They could have dropped you because they viewed your financial services business as too risky for them to handle and not due to fraud or chargebacks. It’s better to show your current processor that your account wasn’t dropped because you weren’t in compliance with the rules or engaged in illegal activities.

Stay Away From Preset Limits

Depending on the number of transactions they’ll process, your processor will give your high-risk business a preset limit. While that’s not an issue for new businesses, it’ll affect you when you start processing a significant amount of transactions when your business takes off. If you exceed the preset limit, the processor may charge penalty fees. When searching for a credit card payment processor, choose one that will help you scale and offer you unlimited transactions.

Be Prepared For The Worst

It would be best to have two high-risk accounts if possible. You never know if you’ll get your account terminated due to increased chargebacks or new underwriting guidelines. This way, you’ll still have another account to process payments if you get dropped by one processor.

Be Aware Of Reserves

Your account will have a certain amount of money set aside by high-risk processors so they can take care of payment issues like debit transactions, claims, and chargebacks. For instance, there are two types of reserves required by PayPal:

  1. A rolling reserve is a reserve where a certain percentage of the transactions you receive every day is first held and then released on schedule. For instance, they could set your reserve at 10 percent then hold it for 90 days. This means that 10 percent of the money you received on the first day is held and then released to you on the 91st day. If you receive money on day 2, 10 percent of it will be held until day 92, etc. These are the common types of reserves.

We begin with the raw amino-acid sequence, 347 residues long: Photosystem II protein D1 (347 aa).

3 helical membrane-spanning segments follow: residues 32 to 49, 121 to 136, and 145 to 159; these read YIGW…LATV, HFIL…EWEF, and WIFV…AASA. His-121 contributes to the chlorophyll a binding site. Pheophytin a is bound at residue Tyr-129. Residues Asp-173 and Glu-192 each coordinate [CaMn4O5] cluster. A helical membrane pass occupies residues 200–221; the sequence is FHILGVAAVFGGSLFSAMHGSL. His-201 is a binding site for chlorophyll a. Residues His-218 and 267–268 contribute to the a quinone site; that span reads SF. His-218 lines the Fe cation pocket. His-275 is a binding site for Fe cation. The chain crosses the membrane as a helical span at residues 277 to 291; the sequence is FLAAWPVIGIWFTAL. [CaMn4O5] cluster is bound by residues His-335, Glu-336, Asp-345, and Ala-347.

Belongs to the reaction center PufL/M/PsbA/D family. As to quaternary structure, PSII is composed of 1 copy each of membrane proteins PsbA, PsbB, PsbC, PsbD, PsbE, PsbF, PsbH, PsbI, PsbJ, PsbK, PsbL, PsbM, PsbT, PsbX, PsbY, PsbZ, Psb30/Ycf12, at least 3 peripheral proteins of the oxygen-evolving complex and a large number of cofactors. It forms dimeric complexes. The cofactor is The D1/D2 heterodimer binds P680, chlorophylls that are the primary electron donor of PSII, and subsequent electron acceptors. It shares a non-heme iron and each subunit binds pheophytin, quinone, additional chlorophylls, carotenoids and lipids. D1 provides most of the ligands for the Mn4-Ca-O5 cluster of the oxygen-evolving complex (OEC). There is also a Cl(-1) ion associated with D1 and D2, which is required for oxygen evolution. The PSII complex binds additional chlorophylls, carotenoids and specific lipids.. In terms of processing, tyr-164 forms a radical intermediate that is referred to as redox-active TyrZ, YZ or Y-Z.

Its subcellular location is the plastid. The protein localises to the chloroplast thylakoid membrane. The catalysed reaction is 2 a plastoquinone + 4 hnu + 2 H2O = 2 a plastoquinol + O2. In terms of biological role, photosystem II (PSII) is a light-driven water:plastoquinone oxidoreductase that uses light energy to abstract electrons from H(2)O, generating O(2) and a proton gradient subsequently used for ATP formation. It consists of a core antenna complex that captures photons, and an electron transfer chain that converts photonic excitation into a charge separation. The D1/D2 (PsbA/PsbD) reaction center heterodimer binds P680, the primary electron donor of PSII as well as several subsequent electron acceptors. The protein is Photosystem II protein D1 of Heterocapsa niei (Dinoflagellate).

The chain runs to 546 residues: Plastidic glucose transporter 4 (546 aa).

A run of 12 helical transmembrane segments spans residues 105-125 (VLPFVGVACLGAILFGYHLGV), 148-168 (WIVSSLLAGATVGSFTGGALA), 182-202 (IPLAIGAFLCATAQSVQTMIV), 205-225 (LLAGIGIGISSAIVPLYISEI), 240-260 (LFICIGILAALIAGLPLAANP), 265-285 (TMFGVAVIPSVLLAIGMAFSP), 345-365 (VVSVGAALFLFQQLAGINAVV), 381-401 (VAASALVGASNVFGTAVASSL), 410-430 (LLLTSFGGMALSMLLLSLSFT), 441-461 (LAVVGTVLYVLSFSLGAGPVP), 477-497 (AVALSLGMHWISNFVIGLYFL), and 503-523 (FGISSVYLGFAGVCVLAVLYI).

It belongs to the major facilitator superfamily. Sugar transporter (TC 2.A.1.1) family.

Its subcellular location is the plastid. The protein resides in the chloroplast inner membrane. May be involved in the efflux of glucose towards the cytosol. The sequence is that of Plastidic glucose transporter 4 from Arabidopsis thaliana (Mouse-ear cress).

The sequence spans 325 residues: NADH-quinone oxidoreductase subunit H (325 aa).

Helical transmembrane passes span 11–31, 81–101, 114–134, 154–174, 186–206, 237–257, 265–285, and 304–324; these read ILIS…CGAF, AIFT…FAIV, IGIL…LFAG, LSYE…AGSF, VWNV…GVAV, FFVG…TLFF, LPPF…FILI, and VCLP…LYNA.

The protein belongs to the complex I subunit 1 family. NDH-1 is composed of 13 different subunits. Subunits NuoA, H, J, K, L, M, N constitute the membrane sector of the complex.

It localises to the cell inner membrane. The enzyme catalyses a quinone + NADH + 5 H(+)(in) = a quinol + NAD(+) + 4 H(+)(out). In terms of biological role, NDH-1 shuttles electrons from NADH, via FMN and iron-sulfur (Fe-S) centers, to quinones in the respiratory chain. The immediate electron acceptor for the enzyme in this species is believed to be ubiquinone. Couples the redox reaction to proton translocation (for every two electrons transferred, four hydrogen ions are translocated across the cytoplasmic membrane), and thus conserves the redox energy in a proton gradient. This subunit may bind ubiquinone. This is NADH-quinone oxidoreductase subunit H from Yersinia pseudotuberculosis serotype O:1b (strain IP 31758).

2. Minimum reserve: this is the specific amount of money that your reserve balance always has to have. This reserve is usually provided as an upfront deposit, or a percentage of the money is put on hold until it gets to a certain amount.

Holding 5-10 percent of sales could do severe damage to some businesses. It could mean disrupting the cash flow and not having the ability to accommodate the difference. Before selecting a processor, make sure you’re aware of and can financially handle the reserves and other fees.

Negotiate Every Three Months

So, what happens if you don’t have any previous history of payment processing? Unfortunately, processors will consider your account riskier than other accounts.

This means that they’ll impose restrictive and pricey terms. However, as long as you have a three-month history for your card processor to review and analyze, you can re-negotiate reserves, rates, and other terms of your contract.

If a processor declined you after applying, they could still approve your application once you provide 3-month statements.

Negotiate Every Three Months
Negotiate Every Three Months

Prioritize Security

The provision of virtual terminals and secure payment gateways is non-negotiable when it comes to a payment processor. Ensure every online transaction has the protection of encrypted server transactions that adhere to updated regulations set by the PCI-DSS (Payment Card Industry Data Security Standards).

Find The Best High-Risk Credit Card Payment Processor

Finding a payment processor that works exclusively with high-risk companies will help you build your reputation and trustworthiness, as well as give you access to services that help reduce fraud or chargeback instances.


Finding a secure, fair, and reputable high-risk merchant isn’t easy for high-risk businesses. But it can be done and is done each and every day. Knowing that your business is considered “high-risk” is the first step to successfully getting over this hurdle.